A Horse, of Course
with Don Blazer
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Horse Training with "Magic"
If you believe some trainers' claims they can sell you the secret to "tame and train" your horse in just six hours...
If you believe the claim some trainers can cure 19 of your horse's worst behavior problems in just 7 days...
If you think you can do with your horse what the horse expo clinicians are doing in their "show"…
If you think you can buy a secret "horse powder" which "cures" more diseases than any other known medicine…..then George Strait and I have some ocean front property in Arizona we'd love to sell you.
In fact if you believe one self-proclaimed trainer's claim that he can teach you to train your horse not to "crib", then we'll throw in the Golden Gate Bridge free.
I can't believe anyone would buy anything from these "magic bullet" sales pitches offered by people who haven't proven they can train a horse to eat hay.
If they can teach you to train your horse to stop uncontrolled bucking, cribbing, biting and kicking in just six hours, or cure 19 of your horse's worst problems in 7 days, why aren't they so busy training horses that they don't have time to waste your time?
Because they can't!
They sell their "magic" to people who haven't got a clue about horse behavior, health or training. Any horse lover with a horse that bites, kicks, engages in uncontrolled bucking and has 19 other behavior problems has more of a problem with herself than she has with her horse.
If you buy into any "instant" or miraculous" training of a horse, you need Bill Engvall to present you with one of his "signs."
Horses' responses are "instinct" or "habits made or in the making."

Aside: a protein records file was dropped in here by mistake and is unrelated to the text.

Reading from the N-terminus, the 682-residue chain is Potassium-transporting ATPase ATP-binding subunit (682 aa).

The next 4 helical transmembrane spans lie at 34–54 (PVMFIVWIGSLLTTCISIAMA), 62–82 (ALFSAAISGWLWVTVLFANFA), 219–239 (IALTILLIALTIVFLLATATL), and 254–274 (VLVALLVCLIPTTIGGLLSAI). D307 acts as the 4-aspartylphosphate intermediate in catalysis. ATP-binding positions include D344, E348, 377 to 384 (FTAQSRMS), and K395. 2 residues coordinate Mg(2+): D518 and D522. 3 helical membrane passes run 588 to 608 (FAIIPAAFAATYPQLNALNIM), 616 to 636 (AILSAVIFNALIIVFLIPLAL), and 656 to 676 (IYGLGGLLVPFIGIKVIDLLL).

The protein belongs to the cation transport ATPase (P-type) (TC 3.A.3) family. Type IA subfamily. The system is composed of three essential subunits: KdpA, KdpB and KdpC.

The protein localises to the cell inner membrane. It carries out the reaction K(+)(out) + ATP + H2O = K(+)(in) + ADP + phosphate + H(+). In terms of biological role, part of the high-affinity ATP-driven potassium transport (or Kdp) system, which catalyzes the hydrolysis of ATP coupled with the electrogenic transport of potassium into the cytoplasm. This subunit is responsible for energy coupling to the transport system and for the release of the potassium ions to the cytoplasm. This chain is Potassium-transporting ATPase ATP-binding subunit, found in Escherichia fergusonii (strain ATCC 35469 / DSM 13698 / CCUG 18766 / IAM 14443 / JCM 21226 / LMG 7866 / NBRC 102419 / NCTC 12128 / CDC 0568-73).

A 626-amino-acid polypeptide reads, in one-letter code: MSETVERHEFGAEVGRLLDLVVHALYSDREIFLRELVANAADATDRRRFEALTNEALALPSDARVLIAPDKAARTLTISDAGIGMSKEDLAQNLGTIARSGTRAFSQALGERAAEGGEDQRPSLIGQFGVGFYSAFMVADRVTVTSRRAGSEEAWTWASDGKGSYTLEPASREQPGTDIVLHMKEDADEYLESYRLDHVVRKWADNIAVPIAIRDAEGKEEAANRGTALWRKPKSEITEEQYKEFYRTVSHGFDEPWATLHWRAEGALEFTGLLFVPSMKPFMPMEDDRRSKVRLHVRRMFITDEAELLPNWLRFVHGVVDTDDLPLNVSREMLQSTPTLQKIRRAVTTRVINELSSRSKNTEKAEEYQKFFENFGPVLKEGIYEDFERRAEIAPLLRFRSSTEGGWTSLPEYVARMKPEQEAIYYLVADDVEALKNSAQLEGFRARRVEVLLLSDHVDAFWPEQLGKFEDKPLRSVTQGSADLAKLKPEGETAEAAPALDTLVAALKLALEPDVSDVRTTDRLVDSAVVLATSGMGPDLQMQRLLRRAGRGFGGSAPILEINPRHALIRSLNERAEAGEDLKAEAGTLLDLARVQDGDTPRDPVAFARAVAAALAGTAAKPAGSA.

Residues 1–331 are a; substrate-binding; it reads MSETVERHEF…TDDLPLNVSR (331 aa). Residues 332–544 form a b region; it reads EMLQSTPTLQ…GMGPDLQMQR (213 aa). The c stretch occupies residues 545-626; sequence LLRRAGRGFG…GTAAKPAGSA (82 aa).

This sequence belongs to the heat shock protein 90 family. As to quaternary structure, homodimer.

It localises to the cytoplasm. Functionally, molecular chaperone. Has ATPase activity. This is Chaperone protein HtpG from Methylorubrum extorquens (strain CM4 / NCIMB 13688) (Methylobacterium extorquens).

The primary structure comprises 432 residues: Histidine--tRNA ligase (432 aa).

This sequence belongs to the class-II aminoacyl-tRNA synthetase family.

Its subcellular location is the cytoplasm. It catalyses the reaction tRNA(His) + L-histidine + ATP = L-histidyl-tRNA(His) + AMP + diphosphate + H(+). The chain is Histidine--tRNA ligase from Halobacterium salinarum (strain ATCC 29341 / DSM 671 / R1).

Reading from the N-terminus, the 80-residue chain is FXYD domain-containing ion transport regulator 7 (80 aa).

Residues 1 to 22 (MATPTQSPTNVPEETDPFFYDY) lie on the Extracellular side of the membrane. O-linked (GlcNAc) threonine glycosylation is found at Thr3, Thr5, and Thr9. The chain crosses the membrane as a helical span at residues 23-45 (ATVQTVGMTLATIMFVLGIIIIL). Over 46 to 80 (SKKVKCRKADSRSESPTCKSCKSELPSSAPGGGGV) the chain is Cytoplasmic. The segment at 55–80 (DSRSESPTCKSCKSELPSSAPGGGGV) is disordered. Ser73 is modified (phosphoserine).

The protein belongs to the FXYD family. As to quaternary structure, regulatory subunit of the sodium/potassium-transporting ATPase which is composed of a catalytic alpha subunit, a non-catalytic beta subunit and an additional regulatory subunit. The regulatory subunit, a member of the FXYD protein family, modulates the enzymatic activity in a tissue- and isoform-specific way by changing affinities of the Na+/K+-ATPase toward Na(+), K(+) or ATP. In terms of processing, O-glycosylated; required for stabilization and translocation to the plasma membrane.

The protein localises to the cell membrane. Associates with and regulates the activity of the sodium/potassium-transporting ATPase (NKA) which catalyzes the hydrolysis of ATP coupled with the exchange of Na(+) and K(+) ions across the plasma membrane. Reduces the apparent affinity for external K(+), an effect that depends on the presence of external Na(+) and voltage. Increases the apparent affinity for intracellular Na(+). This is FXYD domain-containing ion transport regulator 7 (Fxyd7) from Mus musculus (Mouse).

You don't train "instinct", and it takes years to make the correct responses into habit. If you don't believe that, why do you think "world champion horses" continue to be in training year after year?
All of the magic claims don't surprise me now that I've had a chance to look over some survey results.
In an industry where "knowledge" is THE key factor, 75 per cent of those who consider themselves "professionals" have had no formal education relating to their "profession".
This statistic doesn't just apply to horse trainers…it applies, unfortunately, to riding instructors, stable managers, breeders and tack store sales personnel. Considering the survey report, it isn't surprising that horse owners consistently report having "trouble finding a good trainer." According to respondents, a "good trainer" is one who knows more about a horse than just training. A good trainer should know about nutrition, equipment, behavior modification, health and disease and stable management.
And respondents think a trainer that also gives lessons should have had some formal education in "how to teach." The techniques of effective teaching don't include standing in the center of the arena yelling, "Heels down, shoulder's back."
There is nothing wrong with the skills and talents of those who are winning at the highest levels of competition. Such horsemen and women are certainly professionals and they have the records to prove it. The problem is, there are so few of them.
Of the survey respondents, 75 per cent, including the professionals, want to have a horse business in one way or another, so they are trying to sell you something. Yet combined, 78 per cent of them have not participated in any kind of horse education program.
Eighty-two per cent of those who consider their horses a hobby have never participated in any kind of educational program involving horse health care, hoof care, equine nutrition, horse conformation or the legal aspects of owning a horse.
Before you buy, ask to see some education credentials…and if not education credentials then a proven record of success doing what he or she says he or she can do.
Don't be embarrassed to ask; if you don't stand up to the claims, you'll fall for anything!
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